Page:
Students teach AI to make beer

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AI Beers

Jash Vira (left), Christopher Fusco (center) and Denham D’Silvia worked closely together to develop the AI beer. | Source: University of Adelaide

Humans have been brewing beer for more than 5,000 years, and the process has only grown more complicated since its beginnings. Now, two students are seeing if an AI is up to the task.

Christopher Fusco and Jash Vira are interns at the University of Adelaide’s Australian Institute for Machine Learning. The two worked closely with Barossa Valley Brewing to develop a neural network capable of designing its own craft beer.

Typically, beer contains four main ingredients: malt, hops, water and yeast. However, the smallest variations in those ingredients, as well as changes to times and temperatures during the different stages of the brewing process, can result in completely different tasting beers.

The first steps of Fusco and Vira’s process was to gather 260,000 existing craft beer recipes online. The neural network the two would create would study these recipes and learn how to make beer from them.

Teaching an AI how to make beer was only part of the work for the two. The next part was for the two to teach the AI how to make good beer. To do this, the two created a mathematical formula using statistics from the existing recipes the team found.

The formula measured how popular different beer recipes were, using variables such as how many times the recipe was viewed online and how many people said they had made it.

“By getting statistics on these variables, we were able to judge the significance of each variable, this also helped us deal with any possible biases that could have occurred in the data,” Vira said.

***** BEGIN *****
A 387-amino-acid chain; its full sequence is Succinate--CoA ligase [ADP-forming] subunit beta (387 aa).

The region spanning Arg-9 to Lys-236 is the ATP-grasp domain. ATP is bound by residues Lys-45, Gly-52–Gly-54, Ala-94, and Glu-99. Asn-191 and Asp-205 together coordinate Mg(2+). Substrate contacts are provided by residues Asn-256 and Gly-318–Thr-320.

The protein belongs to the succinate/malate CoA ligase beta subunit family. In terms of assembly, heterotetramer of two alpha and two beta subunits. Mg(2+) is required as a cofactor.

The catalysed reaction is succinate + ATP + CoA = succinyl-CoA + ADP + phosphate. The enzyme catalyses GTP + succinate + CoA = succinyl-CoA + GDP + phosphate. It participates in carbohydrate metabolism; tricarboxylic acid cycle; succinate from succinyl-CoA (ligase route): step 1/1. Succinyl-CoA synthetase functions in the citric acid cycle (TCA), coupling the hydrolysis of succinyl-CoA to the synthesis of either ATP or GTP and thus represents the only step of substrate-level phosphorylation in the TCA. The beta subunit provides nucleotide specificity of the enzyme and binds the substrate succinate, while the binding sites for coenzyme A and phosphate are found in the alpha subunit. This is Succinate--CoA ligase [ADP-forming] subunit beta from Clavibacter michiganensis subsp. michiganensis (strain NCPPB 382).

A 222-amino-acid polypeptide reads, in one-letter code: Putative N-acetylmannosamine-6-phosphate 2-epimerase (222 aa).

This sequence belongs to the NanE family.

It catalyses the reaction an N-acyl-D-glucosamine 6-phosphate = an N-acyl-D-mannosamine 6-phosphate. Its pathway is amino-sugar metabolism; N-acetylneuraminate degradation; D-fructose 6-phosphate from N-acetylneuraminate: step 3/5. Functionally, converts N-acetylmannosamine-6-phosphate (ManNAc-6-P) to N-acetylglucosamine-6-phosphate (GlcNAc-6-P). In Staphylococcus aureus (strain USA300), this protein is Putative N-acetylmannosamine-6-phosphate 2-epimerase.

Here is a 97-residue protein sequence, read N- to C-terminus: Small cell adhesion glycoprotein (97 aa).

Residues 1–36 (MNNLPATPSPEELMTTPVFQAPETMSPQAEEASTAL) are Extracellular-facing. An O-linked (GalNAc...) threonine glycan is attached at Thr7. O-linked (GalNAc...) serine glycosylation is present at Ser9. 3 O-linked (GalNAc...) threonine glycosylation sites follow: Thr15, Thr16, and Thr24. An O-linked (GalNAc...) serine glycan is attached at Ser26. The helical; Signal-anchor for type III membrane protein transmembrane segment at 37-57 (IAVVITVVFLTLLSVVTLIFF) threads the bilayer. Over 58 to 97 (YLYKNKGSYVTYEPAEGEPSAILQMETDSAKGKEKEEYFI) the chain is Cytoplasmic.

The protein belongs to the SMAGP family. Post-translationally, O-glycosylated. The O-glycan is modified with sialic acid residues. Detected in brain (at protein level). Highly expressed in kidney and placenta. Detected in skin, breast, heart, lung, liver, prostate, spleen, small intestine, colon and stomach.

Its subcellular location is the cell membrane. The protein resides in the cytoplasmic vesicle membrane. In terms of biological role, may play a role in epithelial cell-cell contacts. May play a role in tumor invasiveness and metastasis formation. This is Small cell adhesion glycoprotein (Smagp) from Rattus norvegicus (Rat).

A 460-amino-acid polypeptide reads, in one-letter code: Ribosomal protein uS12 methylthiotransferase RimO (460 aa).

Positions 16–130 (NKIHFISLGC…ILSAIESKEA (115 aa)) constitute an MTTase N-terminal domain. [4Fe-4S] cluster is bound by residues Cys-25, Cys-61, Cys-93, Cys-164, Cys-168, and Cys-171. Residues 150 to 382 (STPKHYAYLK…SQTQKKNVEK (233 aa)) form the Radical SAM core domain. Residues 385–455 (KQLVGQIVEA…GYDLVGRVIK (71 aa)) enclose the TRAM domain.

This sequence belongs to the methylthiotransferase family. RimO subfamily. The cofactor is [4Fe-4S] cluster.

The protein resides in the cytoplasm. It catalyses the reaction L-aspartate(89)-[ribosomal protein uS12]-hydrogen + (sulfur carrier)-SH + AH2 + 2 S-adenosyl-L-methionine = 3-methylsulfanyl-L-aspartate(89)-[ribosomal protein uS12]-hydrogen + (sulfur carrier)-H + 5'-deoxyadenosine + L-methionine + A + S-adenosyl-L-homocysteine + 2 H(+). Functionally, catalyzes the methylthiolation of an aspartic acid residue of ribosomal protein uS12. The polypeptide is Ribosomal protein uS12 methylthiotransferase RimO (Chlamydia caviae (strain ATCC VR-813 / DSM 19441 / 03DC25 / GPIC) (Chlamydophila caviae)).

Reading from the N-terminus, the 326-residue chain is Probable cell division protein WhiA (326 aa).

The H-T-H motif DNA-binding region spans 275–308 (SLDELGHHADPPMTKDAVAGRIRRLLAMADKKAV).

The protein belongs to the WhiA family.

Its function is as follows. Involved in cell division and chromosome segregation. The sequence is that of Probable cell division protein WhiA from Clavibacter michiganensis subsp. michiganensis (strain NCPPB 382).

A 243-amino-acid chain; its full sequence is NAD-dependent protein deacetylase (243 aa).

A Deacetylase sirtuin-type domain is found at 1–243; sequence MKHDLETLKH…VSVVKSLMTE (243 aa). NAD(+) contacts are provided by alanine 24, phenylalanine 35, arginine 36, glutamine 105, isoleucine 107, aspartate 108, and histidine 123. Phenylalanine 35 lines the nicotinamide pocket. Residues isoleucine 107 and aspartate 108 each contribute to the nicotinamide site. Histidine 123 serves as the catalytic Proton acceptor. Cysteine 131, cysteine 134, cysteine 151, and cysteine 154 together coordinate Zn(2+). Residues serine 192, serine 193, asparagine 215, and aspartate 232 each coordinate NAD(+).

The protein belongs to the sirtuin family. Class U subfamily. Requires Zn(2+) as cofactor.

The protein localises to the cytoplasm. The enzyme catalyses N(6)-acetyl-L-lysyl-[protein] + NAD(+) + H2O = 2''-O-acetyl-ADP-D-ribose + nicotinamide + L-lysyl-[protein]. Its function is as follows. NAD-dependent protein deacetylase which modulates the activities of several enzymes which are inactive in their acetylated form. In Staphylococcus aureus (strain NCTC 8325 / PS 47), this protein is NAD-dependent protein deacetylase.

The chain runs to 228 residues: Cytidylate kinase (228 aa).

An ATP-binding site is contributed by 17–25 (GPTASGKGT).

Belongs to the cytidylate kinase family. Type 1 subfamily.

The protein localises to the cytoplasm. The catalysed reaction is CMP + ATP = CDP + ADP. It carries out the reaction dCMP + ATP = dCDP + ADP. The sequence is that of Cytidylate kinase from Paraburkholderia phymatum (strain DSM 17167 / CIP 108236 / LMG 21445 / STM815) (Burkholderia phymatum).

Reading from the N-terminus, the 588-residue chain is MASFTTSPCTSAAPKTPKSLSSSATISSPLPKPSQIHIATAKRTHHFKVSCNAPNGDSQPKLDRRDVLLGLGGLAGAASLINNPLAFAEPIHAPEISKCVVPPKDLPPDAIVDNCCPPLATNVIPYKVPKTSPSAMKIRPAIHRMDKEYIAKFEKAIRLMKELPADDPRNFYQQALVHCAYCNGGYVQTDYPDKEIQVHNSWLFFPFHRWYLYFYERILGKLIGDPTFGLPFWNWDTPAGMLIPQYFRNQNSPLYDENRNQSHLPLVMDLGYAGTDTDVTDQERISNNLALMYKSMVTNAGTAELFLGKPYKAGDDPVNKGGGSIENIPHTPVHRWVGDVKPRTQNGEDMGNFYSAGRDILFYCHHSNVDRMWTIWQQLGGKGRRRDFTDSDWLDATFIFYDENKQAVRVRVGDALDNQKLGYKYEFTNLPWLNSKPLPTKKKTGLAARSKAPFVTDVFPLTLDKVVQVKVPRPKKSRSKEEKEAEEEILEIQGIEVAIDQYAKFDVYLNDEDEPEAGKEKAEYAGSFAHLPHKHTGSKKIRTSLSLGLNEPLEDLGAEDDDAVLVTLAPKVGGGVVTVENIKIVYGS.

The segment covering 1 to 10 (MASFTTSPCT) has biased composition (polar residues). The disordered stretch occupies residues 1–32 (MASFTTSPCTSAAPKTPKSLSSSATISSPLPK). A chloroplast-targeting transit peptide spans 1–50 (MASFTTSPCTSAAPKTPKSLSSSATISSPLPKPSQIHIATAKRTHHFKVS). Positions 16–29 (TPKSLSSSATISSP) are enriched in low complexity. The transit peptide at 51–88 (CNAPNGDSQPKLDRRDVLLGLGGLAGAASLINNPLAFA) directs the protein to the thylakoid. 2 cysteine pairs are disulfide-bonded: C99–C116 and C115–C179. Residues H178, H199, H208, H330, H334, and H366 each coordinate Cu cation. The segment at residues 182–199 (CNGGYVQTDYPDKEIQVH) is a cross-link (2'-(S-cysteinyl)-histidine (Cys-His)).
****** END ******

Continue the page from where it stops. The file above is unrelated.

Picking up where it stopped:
This formula allowed the AI to give its own recipes a popularity rating.

“We generated 200,000 new recipes, and then we trained a neural network to pick the best ones and rank them,” Fusco said.

The AI’s recipes had 60 points of data, or features, that it could alter to create its brew. It weighed different brewing options such as changes in quantities of ingredients, yeast fermentation temperature, boil time and predictive indicators for bitterness, color and alcohol content.

Fusco and Vira’s neural network produced 30 potential beers, and the experts at Barossa Valley Brewing were tasked with picking the best one.

The result is the Rodney AI²PA, named in honor of Rodney Brooks, an Australian roboticist and co-founder of iRobot.

“The willingness to experiment and create interesting and premium beers has been a foundation of the brewery for 16 years. So, to largely place this process in the hands of AI, was in a word, terrifying,” said Denham D’Silvia, the founder of Barossa Valley Brewing. “Beer is traditionally a very hands-on process, and even more so for a small craft brewery like Barossa Valley. When you’re a smaller craft brewery you can’t compete on scale, so you have to be different and clever.”

D’Silvia’s partnership with Fusco and Vira has shown him how accessible AI can be for small companies.

“It’s really important that small and medium enterprises embrace the opportunities that AI offers. Craft producers need to get involved to ensure AI incorporates the art which makes us special,” D’Silvia said.

The Rodney AI²PA by Barossa Valley Brewing will be available for limited retail sale from mid-January 2022.

The students aren’t the first to put AI to the task of brewing beer. In 2016, IntelligentX began brewing a line of AI beers. IntelligentX constantly gathers feedback from its customers and updates its brews based on that feedback.

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Source: therobotreport

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